In memory of Jo Cox - respect for democratic values
Originally written June 17, 2016. Published October 18, 2017.
Respect for Jo Cox, the British politician murdered in June 2016, is what originally prompted this post. I grieve for her family and friends, as this is a horrific loss. But I also grieve for something much larger – what her death may reflect. The words below are as relevant now as they were then.
What I’d like to hear from our politicians is something like this below, in exchange with one another. We need it now, as a matter of urgency – not as a valedictory speech when they retire.
"Dear Politician with opposite views to my own
For a moment, let’s put aside the usual way we relate to each other. In light of recent events, I’ve come to realise that there is a lot more at stake. When we cut through all of the noise and kerfuffle, politics is about the contest of ideas. And behind ideas stand people and their stories.
Your views may differ markedly from mine, but I wanted to thank you and your colleagues for standing opposite me. What we are doing here is something that has taken human beings centuries to develop. It stands on some basic ideas that we forget at our collective peril.
Five key ideas
The first of these is in the belief that human beings have the ability to work towards their goals. Second is the realization that even for brilliant humans, we tend to get much more done when we work together. Third is in recognizing that none of us as individuals are always right. None of us know everything there is to know, and other people are going to have different perspectives. Fourth - in order to make lasting progress, we must accept that not everything will always go our own way. My most important point is that unless we respect different opinions, we will revert to the law of the jungle. We all know the misery and violence which that approach promises. This set of ideas help to reinforce one another, regardless of what we choose to call them.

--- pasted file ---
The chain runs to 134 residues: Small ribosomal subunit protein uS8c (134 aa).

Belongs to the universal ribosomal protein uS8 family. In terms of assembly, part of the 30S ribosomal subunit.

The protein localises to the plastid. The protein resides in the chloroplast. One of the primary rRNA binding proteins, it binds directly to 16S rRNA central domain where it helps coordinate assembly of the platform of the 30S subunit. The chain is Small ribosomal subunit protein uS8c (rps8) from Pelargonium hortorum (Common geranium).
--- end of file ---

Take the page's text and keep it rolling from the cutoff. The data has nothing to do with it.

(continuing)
Why these ideas have value
These ideas have lifted us well beyond the starvation and disease most human beings suffered until recent history. They have allowed human beings to collectively reach their full potential in any number of fields. Our common code of civilized behaviour helps to ensure that future generations prosper. They will be able to build upon our ancestors’ hard work, and upon our hard work, around the world.
Guarding the flame
But today, these ideas are under pressure due to the immense changes our societies are going through. Nowadays, many people, for one reason or another, feel that these ideas are distant from them. Maybe they once believed in these ideals, but did not receive support from others when they needed help. As a result, people follow various agendas that promise to relieve their pain, and to restore their self-respect and pride.
The threats to these ideas are showing up in various ways. This is why I think it is so important that all citizens value and discuss the ideas I mentioned before. Not just us as politicians, but by everyone, at every level, and not just as a once-off. What does it mean to be someone who believes in the political or social equality of all people? Is it enough to just say so, and to expect that these ideas will somehow look after themselves?
Thank you for your efforts
So, opposition politician, today I’d like to thank you for your efforts in standing up for what you believe in. I want to thank you for your years of effort, and the personal sacrifices you have made to do it. I know full well the pressures that come with the job, and the strain it can put on family relationships.
I appreciate the effort your team have put into trying to strike a balance between equality and opportunity. This includes the long hours of trying to find solutions to problems that all of us can live with. Thank you for challenging our ideas, and for reminding us that we don’t have a monopoly on solutions or wisdom. I appreciate the competition of our ideas, within the realms of the five concepts I outlined above. We often find a better outcome together than we would have done without such competition.
Let’s promote those five ideas
More than anything else, I thank you for your commitment to, and respect for, the democratic process. I thank you for respecting my right to air my opinions in a free and open manner. I also appreciate your support of our system of government. It allows all politicians to campaign upon our plans for the future, and for the people to pass judgement. Finally, I thank you for graciously accepting political victory or defeat in a peaceful and civilized manner. The will of the people is more important than either of us as individuals.
Let’s work to repair people’s trust in our political system, starting with how we talk about the issues. Let’s think about how we can ensure everyone feels heard and respected as human beings. And let’s talk about the importance of those five ideas all our lives, both within politics – and beyond it.”